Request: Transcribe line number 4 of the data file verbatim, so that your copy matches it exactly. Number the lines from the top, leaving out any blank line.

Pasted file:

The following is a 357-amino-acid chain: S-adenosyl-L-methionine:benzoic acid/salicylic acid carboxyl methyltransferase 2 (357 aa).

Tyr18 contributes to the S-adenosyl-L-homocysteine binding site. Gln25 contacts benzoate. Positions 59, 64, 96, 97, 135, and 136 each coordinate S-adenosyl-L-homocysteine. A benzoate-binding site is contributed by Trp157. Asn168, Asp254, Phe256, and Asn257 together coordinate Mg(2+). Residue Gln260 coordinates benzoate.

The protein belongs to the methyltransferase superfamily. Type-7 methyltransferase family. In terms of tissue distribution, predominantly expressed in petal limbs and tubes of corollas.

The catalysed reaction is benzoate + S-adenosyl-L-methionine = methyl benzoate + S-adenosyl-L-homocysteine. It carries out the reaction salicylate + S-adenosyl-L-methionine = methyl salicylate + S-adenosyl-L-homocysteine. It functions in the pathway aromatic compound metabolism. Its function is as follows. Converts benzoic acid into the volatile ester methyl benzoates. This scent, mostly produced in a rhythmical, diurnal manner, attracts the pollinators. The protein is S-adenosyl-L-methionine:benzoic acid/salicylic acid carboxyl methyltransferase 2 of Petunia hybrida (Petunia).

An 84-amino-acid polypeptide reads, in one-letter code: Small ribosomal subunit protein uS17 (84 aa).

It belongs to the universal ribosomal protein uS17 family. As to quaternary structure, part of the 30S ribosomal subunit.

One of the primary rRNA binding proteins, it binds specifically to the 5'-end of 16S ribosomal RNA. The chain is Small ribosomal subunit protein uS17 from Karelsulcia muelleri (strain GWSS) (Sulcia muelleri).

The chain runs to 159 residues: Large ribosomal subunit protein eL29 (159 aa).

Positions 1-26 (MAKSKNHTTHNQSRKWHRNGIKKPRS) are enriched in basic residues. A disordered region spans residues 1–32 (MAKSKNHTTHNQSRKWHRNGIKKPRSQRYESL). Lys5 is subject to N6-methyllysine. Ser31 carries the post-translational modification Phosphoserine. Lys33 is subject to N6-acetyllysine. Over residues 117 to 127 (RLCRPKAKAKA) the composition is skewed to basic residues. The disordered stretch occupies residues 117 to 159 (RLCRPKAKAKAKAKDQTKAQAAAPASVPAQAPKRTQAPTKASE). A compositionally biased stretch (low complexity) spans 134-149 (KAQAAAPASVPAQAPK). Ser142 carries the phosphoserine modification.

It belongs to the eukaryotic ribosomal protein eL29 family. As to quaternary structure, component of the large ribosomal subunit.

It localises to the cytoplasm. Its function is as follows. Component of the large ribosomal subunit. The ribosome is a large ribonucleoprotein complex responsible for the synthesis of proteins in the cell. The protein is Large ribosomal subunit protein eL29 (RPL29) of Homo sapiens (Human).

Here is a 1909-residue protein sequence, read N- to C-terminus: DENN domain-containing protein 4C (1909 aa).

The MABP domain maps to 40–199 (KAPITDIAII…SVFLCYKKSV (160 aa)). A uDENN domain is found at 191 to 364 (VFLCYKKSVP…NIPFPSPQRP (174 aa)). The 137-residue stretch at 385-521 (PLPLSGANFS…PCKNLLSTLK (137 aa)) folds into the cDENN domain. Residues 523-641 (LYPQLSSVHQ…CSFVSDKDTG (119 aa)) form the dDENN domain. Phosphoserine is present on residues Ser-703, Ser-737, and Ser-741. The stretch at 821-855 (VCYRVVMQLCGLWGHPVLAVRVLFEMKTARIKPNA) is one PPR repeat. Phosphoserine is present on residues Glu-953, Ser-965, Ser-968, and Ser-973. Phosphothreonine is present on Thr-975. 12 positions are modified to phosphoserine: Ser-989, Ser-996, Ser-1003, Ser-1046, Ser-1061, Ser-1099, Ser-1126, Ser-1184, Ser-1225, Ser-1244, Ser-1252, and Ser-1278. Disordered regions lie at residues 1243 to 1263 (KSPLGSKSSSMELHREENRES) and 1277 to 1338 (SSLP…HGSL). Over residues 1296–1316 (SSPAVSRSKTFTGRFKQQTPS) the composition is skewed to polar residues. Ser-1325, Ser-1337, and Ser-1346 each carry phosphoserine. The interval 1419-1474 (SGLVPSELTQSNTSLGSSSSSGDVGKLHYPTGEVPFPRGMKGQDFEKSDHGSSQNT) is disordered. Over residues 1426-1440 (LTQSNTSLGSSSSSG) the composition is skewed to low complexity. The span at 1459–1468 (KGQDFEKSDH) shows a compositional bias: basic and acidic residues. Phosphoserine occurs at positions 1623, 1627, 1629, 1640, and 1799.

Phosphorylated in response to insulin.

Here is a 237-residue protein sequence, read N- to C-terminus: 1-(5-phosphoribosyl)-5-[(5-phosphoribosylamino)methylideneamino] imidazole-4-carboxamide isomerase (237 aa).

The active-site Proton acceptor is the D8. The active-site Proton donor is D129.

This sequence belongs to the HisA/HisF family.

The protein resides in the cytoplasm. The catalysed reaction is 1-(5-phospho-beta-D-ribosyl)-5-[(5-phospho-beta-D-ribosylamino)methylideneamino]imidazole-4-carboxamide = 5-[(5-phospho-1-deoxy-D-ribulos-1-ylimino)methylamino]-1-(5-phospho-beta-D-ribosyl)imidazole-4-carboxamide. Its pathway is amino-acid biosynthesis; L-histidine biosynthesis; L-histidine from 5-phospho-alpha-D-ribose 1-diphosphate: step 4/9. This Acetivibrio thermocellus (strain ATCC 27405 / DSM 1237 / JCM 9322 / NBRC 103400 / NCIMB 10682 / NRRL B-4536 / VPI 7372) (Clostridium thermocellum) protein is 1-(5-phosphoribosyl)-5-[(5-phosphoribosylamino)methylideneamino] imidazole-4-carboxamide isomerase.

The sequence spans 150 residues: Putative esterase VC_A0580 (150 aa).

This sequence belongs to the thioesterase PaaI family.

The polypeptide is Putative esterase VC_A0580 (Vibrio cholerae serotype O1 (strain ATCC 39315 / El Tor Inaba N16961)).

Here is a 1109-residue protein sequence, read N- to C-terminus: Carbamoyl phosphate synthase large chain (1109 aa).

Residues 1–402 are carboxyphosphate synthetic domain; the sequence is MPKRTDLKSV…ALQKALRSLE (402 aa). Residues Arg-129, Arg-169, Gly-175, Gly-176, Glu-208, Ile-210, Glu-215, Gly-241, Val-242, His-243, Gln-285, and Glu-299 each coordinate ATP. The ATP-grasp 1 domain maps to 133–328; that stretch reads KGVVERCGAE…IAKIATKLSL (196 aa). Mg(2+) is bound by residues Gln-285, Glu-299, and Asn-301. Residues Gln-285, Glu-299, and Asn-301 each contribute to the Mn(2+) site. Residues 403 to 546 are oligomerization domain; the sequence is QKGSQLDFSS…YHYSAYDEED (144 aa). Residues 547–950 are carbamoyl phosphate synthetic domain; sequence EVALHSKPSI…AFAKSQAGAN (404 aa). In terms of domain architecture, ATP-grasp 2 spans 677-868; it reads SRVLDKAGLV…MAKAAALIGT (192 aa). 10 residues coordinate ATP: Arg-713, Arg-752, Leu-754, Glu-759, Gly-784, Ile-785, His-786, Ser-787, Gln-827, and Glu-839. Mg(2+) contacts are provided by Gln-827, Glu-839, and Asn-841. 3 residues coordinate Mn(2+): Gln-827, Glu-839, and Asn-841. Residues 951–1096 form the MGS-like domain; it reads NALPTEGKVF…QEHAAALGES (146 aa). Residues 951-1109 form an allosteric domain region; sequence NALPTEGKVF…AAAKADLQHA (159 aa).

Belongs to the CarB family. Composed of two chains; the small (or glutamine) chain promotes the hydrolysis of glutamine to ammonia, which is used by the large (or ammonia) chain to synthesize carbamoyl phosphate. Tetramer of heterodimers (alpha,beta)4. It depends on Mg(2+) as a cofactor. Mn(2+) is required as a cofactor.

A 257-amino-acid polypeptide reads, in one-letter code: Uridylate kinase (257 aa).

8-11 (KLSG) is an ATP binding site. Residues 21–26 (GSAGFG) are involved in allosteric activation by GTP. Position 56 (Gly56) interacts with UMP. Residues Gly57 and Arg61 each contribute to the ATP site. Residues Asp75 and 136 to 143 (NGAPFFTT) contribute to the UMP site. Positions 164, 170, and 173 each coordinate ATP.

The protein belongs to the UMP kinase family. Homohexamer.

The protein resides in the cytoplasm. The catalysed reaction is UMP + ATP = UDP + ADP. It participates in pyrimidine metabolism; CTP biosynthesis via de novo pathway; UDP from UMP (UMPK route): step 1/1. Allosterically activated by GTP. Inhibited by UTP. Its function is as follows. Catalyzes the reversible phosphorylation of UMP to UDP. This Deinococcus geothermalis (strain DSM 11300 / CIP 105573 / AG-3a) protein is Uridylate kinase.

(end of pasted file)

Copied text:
The catalysed reaction is benzoate + S-adenosyl-L-methionine = methyl benzoate + S-adenosyl-L-homocysteine. It carries out the reaction salicylate + S-adenosyl-L-methionine = methyl salicylate + S-adenosyl-L-homocysteine. It functions in the pathway aromatic compound metabolism. Its function is as follows. Converts benzoic acid into the volatile ester methyl benzoates. This scent, mostly produced in a rhythmical, diurnal manner, attracts the pollinators. The protein is S-adenosyl-L-methionine:benzoic acid/salicylic acid carboxyl methyltransferase 2 of Petunia hybrida (Petunia).